Stroke survivors who have difficulty using an arm or a hand experience lasting mobility gains after completing an unusual 2-week rehabilitation program, a new study finds.
Constraint-induced movement therapy (CIMT) exercises a weakened limb repetitively while restraining the better-functioning limb with either a sling or a mitt for much of the day.
Among patients who had had strokes within the previous 3 to 9 months, 2 weeks of clinician-supervised CIMT produced more mobility in their stroke-weakened arms over the ensuing year than standard rehabilitation approaches did, reports a team led by neuroscientist Steven L. Wolf of Emory University School of Medicine in Atlanta. Wolf and his coworkers present their findings in the Nov. 1 Journal of the American Medical Association.
“CIMT should be considered as a valuable form of rehabilitation for stroke patients who have lost arm function,” Wolf says. He estimates that as many as 30 percent of stroke survivors can benefit from this intervention.
In the United States each year, about 566,000 people experience arm or hand impairments due to stroke-related brain damage. For most, these mobility difficulties last at least 3 months.
The researchers randomly assigned 222 stroke patients, recruited from seven hospitals across the country, to receive either CIMT or standard care, which ranged from no treatment to various occupational and physical therapies.
Over 2 weeks, each CIMT participant wore a mitt on his or her less-affected hand for most waking hours. On each weekday, the person received up to 6 hours of training in using the stroke-impaired hand and arm to perform basic tasks, such as writing and eating.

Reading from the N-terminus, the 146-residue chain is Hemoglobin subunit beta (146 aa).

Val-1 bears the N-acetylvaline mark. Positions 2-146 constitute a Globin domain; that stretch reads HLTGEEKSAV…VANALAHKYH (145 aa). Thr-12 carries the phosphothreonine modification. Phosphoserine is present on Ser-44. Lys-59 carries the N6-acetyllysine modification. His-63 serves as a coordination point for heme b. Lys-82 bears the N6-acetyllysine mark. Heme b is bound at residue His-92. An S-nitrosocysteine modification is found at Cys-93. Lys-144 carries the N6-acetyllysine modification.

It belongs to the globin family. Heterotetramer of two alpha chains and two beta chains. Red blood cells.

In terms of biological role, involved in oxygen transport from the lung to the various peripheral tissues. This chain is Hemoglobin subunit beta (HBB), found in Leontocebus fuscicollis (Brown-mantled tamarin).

Wolf’s team evaluated each patient immediately after the assigned treatment, and again 4, 8, and 12 months later. During those assessments, patients performed tasks designed to measure arm and hand dexterity and described how well and how often they used their impaired limbs in daily activities. Of the initial participants, 169 completed 12-month evaluations.
Mobility in the affected arm and hand improved for both groups. However, the CIMT participants displayed substantially greater advances immediately after treatment than the standard-care group did, the scientists say. Mobility advantages for the CIMT group over the other participants increased steadily during the next year.
Study coauthor Edward Taub of the University of Alabama in Birmingham had previously directed brain-imaging studies in small groups of stroke patients and in monkeys with experimentally severed arm nerves. The findings indicated that CIMT stimulates brain reorganization that fosters arm rehabilitation. In the 1980s, animal rights activists succeeded in halting Taub’s work with monkeys.
The new investigation underscores the value of the initial monkey research, says neurologist John R. Marler of the National Institute of Neurological Disorders and Stroke in Bethesda, Md. Wolf’s study “shows that it’s possible to harness the remarkable plasticity in the brain to improve the lives of stroke patients,” Marler remarks.